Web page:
I read somewhere you’re a member of the London Youth Circus…
Yeah, yeah, that’s right. I always had upper body strength. Instead of going down the pole in the playground I went up it. And then my mum was like: “Why don’t you go and audition?” And at the audition you get to climb on the [circus] tents, you climb up a rope, and I was like: “Right, this is where my expertise lies, bring it on!”
Is it right that you were one of the few people with prior acting experience?
Yeah, I did a few bits and bobs here and there. I went to BRIT school and I was originally part of YATI [Young Actors Theatre Islington].
Tell us about your character, Agnes.
We created a backstory for how Agnes and Rocks knew each other. They were friends from primary school, and then they kind of drifted apart in secondary. Agnes is always a friend on the edge of a friendship group and so she kind of drifts.
What was your experience on set?
We just got on so well. When we all met each other, it was solidified, we just all vibed with each other so much. We’d dance on set, we’d make jokes, we’d be singing with each other. I used to hate singing, I don’t like my voice, then the other girls would just be singing all the time, and I just found myself singing with them. Everyone is so encouraging of one another and supportive. And then the crew around us were super nurturing as well, which is super special.
Why do you think people should go see Rocks?
There is someone for everyone in the film. You can go and watch it and it is an exact representation of life in London, growing up in east London and schooling.
D'angelou Osei Kissiedu
How old were you when you were filming?
I was about seven-and-a-half, maybe.
Had you done any acting before?
No, this is my very first time.
How did you find it?
I thought there was going to be scripts, but it wasn’t that kind of film that had scripts. I’ve never seen a film that they don’t use scripts.
What was the audition process like?
I was in some place, I don’t know where. I got two auditions I think and, yeah, I got picked out of all the little boys. Everyone in the school was speaking to me lots of times, asking me questions about the film.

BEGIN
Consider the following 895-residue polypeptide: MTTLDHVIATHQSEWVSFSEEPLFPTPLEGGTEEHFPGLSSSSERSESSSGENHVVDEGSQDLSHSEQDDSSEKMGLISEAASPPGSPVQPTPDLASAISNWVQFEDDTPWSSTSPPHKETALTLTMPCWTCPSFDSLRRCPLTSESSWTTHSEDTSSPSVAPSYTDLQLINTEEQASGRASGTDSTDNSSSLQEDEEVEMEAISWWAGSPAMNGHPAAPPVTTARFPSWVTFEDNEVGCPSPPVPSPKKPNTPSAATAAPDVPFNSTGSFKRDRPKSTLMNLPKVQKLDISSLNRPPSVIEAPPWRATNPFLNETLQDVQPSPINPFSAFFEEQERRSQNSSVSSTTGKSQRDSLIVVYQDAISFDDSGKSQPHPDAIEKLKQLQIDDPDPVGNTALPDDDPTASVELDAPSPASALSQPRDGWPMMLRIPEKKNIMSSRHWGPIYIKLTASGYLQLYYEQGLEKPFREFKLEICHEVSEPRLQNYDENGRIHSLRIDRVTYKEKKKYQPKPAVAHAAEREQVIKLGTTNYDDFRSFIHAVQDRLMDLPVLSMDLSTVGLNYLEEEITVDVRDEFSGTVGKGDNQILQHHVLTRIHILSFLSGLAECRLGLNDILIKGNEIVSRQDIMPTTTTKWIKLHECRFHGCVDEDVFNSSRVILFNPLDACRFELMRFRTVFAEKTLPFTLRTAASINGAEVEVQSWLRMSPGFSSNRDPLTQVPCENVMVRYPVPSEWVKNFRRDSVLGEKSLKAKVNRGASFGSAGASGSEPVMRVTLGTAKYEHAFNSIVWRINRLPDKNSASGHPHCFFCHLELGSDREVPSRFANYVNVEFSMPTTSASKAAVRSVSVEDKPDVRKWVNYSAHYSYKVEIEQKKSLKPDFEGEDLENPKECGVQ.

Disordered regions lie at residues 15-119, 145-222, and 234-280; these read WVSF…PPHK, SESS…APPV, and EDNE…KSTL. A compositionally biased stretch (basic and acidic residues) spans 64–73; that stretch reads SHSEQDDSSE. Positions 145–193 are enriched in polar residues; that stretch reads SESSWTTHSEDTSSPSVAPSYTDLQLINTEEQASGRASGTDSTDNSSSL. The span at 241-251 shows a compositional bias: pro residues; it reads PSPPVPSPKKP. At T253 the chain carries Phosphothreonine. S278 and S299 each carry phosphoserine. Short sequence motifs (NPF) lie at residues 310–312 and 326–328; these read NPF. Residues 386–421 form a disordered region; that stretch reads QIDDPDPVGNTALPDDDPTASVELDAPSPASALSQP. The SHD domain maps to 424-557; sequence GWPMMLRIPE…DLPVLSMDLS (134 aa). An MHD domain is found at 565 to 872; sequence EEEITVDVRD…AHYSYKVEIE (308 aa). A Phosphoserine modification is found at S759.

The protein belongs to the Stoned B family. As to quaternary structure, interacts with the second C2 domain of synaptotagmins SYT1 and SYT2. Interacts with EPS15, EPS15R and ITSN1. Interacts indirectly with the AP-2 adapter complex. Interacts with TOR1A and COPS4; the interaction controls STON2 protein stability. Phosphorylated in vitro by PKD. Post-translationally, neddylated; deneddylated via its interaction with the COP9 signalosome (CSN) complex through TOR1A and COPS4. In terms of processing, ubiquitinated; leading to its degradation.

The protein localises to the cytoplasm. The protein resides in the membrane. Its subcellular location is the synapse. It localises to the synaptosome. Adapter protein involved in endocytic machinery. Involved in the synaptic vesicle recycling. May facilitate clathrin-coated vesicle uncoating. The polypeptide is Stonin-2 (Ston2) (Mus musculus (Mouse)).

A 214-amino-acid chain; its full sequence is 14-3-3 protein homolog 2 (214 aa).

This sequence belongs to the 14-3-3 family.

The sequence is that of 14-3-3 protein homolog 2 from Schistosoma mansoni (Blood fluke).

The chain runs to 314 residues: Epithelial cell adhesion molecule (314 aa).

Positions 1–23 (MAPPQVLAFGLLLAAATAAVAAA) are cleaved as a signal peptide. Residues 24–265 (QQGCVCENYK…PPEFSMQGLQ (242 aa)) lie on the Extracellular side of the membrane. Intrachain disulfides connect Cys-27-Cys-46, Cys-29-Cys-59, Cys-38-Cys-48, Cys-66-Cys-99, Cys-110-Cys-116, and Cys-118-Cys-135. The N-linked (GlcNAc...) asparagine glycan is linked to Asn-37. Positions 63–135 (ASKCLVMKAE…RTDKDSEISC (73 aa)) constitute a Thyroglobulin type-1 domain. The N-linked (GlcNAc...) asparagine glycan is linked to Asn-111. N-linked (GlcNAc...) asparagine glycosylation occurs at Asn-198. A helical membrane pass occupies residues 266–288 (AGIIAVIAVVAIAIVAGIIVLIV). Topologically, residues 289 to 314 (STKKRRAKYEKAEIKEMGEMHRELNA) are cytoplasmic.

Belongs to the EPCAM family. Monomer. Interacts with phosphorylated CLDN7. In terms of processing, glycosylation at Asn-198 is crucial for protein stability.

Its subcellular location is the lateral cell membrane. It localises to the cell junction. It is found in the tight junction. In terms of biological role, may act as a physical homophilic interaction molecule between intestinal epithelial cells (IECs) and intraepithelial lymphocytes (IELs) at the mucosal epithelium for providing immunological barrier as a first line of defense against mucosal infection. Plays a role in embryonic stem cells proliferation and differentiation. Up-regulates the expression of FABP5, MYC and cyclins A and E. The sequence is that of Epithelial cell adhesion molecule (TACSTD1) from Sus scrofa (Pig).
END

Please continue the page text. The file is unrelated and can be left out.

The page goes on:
What was your reaction when you found out you’d been cast?
My reaction was actually kind of excited, because I have never done anything exciting like this. ’Cause I have always wanted to be an actor.
What was filming like for you?
I don’t really remember because it was actually two years ago! But I did have one favourite scene – it was at Creams, but they couldn’t put it in the film. I could eat bubble-gum ice cream with marshmallows and sprinkles. I got a sugar rush!
Was it difficult for you to do the sad scenes?
Yeah, I didn’t really like the sad scenes.
You did them really well though
Yeah, I did [smiles].
How were you discovered?
I was in Year 8 and my drama teacher was like: “There’s gonna be a workshop with all girls aged 11, so just come down and have some fun, innit, and start acting.” And I was like: “Yeah, nah, sorry, that’s not for me innit, I’m not gonna do that.” But my friends encouraged me. It was like improvisation and collaborations. I kept going, and [the audition groups] just kept getting smaller and smaller, less girls. Then when I met the rest of the cast we just vibed. It was really weird – it was like we already knew each other.
Where you all cast from different schools?
All from different schools, yeah. In total it was, like, 1,500 girls, over two years.
Can you describe your character, Sumaya?
Sumaya is a very warm-hearted type of person – she puts others before herself. She’s a very caring person, as you see through her friendship with Rocks. She’s there for her, you know what I mean? She puts everything to the side, she wants what’s best for them, but sometimes she goes above and beyond. That’s what I love about her.
What drew you to the role?
The thing is with our characters, we all have something in common with them. They weren’t already set before we auditioned, we formed them.
Were there any challenges you faced getting into character?
Sometimes. Sumaya is a very caring person, she puts her heart out and [is] vulnerable – that’s a bit awkward, innit? Especially at 13, your pride is so strong and you don’t want to look wet. Sometimes I would just be like, “I don’t want to do it”, but Sarah and Theresa would just remind you why you are here and that you can do it. Sometimes I was just overthinking it.
Why should people check out Rocks?
I feel like a lot of people my age are talented and intelligent and bringing new and original ideas, but they don’t see a representation of themselves on screen. Two years ago, before Rocks, I thought acting was never an option because we didn’t see people like us and we never had the opportunities. So I want people to watch Rocks and see themselves and go: “Yeah, right, I can do that.”
Rocks is released in selected UK cinemas from Friday 18 September